November 14, 2008

Honey Whole Wheat Bread

Last spring break when I stayed here in St. Louis instead of doing anything cool and fun I thought it would be a great idea to get into baking bread.  At the time I didn't really understand what "getting into baking bread" entailed so one day I went to Barnes and Nobles and looked at tons of bread cookbooks, finally settled on one (I think it was one Peter Rinehart's) and bought it.   Then when I got home and got to reading it, I began to realize all of the intricacies involved in the bread baking process and all of the equipment (not to mention time or patience) that I didn't have.  And then I returned it. Oops.

But luckily that wasn't the end of bread baking for me. I found a simple recipe for whole wheat bread from Gourmet, made that and ended up thinking that maybe baking bread doesn't have to be so intimidating after all.  Of course there can be a lot of complexity to it if you so desire, but it can also be fairly simple and very do-able (sp?).

I've been wanting to delve back into it for awhile and last night after a disappointing paper grade, a food sample binge at whole foods and a cocktail, I decided it was time.  At first I wanted to make this recipe for honey wheat bread but because of the long pre-ferment and my aforementioned lack of patience I decided to use this one from Martha Stewart instead. 

And now I must say that Martha Stewart is no bread baker.  While the final product turned out well, there was a definite problem along the way.  Her flour measurement was completely off, which resulted in this (see below) sticky, doughy, difficult to work with hand. Humph.

I halved the recipe in order to make only one loaf because I thought having two around would probably result in a "this is going to go bad soon so I have to eat it carb overload," but I am pretty positive I didn't mess up any of the measurements and I used about 1/2 - 3/4 of a cup more flour than the recipe called for (so if you were making the whole recipe that would be 1- 1 1/2 cups more!).  Also even though I did this it was still fairly sticky but I didn't want to add too much flour and ruin the recipe. 

Anyway the final product ended up tasting pretty delicious.  It's doughy and thick with a hint of sweetness and tastes great toasted.  Today I had a slice with half peanut butter, half almond butter and maple syrup poured on top.  Really really good idea.

Some changes I made are: putting a pan of water on the rack below the bread so that a nice crusty crust forms, fermenting the yeast for longer in the hope of extra flavor development, (although I don't really know if it changed anything or not) and sprinkling some poppy and flax seeds over the top.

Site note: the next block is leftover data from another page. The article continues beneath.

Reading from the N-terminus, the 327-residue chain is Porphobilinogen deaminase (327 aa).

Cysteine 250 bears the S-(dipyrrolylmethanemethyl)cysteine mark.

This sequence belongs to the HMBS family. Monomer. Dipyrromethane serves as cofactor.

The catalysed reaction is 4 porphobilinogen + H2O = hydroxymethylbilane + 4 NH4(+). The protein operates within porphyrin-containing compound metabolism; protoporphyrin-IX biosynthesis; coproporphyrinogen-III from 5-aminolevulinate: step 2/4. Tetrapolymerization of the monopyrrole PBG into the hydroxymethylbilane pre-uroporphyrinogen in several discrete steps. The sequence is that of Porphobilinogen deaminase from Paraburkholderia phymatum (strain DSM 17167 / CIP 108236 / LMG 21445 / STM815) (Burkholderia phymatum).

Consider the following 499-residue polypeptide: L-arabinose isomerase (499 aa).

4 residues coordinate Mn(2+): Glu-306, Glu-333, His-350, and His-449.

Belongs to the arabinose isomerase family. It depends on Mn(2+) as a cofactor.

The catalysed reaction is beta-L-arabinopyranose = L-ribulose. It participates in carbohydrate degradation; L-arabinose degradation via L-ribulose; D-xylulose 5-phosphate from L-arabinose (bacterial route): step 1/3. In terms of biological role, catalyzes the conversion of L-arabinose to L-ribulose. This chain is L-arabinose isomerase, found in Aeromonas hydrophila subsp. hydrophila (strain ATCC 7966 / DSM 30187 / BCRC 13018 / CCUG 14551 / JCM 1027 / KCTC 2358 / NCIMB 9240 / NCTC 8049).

Honey Whole Wheat Bread
Martha Stewart

2 loaves

3 1/2 cups warm water, 100 degrees to 110 degrees
3 tablespoons honey
2 packets active dry yeast
4 cups bread flour, plus more for dusting
3 cups whole-wheat flour
1 cup wheat germ
2 tablespoons salt
Canola oil, for bowls, plastic wrap, and pans


Combine warm water, honey, and yeast in a large liquid-measuring cup. Stir until dissolved. Let stand until foamy, about 10 minutes.

In a large bowl, whisk together 3 1/2 cups of the bread flour, the whole-wheat flour, wheat germ, and salt. Make a well in the center and pour in the yeast mixture. Stir with a wooden spoon, gradually drawing in the flour until well combined.
Remove the dough to a lightly floured surface. Knead in the remaining 1/2 cup bread flour a little at a time until dough is smooth and elastic, 10 to 15 minutes. Place in a lightly oiled bowl. Cover with lightly oiled plastic wrap. Transfer to a warm place, and let rise until double its original size, 1 to 1 1/2 hours.

Preheat oven to 400 degrees, with rack in center. Brush two 9-by-5-inch loaf pans with canola oil. Remove the plastic wrap from the dough. Turn the dough out onto a lightly floured work surface, and punch down. Divide dough into two equal pieces. Flatten one piece of dough into an oval, and roll up lengthwise. Place the roll, seam-side down, into a prepared pan. Repeat process with second piece. Cover with oiled plastic wrap. Place the loaves in a warm place, and let rise again until doubled in size, 30 to 45 minutes.

Bake until deep golden brown, 50 to 60 minutes (the loaves will sound hollow when tapped on the bottom). Transfer pans to a rack, and let cool 5 minutes. Invert the loaves onto the rack to cool completely.

1 comment:

Habitat said...

This looks delicious! Love your blog, lots of interesting cooking ideas!